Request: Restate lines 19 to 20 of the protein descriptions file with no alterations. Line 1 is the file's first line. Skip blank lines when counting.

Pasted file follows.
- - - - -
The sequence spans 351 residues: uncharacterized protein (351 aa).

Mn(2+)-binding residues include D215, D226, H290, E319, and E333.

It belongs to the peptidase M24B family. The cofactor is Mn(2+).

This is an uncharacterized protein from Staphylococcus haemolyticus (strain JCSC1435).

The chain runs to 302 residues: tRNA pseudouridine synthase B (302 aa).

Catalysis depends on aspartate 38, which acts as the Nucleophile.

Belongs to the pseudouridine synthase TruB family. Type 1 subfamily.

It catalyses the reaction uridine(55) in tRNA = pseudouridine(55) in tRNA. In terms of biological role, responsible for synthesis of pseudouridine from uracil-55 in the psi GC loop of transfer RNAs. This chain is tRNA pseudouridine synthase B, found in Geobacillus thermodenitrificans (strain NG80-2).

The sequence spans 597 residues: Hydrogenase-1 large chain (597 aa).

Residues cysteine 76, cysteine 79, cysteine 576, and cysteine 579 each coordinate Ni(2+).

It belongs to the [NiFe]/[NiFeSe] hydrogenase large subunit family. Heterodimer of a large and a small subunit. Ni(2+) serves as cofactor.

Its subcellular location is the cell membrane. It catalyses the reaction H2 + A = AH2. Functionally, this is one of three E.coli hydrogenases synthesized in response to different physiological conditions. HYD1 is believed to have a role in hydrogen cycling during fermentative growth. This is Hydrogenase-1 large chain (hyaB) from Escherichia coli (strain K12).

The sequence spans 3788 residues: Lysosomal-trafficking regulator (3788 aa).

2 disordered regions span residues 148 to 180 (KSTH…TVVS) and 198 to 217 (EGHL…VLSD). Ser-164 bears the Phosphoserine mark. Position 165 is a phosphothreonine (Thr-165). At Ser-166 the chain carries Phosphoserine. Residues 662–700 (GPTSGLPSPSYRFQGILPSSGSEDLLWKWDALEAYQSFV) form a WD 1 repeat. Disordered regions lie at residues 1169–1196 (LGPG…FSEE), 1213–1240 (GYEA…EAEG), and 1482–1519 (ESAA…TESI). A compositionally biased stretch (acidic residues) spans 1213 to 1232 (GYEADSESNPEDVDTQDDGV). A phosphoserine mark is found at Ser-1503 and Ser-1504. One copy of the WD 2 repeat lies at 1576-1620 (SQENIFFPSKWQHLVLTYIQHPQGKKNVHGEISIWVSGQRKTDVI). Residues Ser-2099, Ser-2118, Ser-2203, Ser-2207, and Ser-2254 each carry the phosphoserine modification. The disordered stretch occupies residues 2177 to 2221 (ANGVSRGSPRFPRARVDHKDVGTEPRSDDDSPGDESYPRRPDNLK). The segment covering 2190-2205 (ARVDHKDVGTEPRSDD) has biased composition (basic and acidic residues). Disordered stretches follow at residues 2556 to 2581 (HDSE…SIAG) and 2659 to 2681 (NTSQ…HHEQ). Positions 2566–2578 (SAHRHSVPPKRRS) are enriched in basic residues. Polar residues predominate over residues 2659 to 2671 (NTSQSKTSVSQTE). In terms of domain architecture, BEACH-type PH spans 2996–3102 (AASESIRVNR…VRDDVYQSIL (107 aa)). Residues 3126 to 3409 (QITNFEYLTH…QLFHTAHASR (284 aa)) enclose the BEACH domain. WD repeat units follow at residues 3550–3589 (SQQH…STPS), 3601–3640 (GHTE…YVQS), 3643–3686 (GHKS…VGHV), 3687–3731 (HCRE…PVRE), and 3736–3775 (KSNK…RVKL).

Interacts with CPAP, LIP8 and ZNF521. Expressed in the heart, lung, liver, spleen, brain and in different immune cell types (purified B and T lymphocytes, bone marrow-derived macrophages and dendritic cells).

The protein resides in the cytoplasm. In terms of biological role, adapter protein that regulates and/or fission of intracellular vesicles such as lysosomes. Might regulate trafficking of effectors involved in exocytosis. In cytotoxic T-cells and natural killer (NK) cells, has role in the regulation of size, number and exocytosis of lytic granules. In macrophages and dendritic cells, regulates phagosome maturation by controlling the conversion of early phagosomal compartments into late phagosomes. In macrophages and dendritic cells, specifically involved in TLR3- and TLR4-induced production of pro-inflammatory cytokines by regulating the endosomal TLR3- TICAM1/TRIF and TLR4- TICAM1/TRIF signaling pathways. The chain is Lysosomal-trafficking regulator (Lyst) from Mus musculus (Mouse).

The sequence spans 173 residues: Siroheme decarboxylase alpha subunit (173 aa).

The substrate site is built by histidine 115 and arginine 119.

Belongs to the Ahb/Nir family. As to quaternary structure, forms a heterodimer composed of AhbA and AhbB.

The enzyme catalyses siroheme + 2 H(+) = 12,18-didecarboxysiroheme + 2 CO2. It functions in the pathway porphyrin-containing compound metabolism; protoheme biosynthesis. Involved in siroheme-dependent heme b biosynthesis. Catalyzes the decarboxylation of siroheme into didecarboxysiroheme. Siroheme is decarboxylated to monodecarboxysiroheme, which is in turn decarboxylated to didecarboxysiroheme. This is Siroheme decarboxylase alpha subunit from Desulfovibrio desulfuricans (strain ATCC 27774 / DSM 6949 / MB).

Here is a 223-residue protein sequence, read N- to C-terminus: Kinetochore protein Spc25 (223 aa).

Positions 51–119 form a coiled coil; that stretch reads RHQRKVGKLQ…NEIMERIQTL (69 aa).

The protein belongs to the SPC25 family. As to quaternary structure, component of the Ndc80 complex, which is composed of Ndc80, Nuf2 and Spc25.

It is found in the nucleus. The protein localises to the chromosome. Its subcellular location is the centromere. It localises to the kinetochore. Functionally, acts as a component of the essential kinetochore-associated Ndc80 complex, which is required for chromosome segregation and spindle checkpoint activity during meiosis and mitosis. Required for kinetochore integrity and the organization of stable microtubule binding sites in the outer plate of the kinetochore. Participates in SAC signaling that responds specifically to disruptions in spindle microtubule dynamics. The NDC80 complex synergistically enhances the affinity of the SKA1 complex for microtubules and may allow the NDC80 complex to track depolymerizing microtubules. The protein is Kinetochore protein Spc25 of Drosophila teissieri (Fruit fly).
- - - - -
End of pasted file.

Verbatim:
Belongs to the Ahb/Nir family. As to quaternary structure, forms a heterodimer composed of AhbA and AhbB.

The enzyme catalyses siroheme + 2 H(+) = 12,18-didecarboxysiroheme + 2 CO2. It functions in the pathway porphyrin-containing compound metabolism; protoheme biosynthesis. Involved in siroheme-dependent heme b biosynthesis. Catalyzes the decarboxylation of siroheme into didecarboxysiroheme. Siroheme is decarboxylated to monodecarboxysiroheme, which is in turn decarboxylated to didecarboxysiroheme. This is Siroheme decarboxylase alpha subunit from Desulfovibrio desulfuricans (strain ATCC 27774 / DSM 6949 / MB).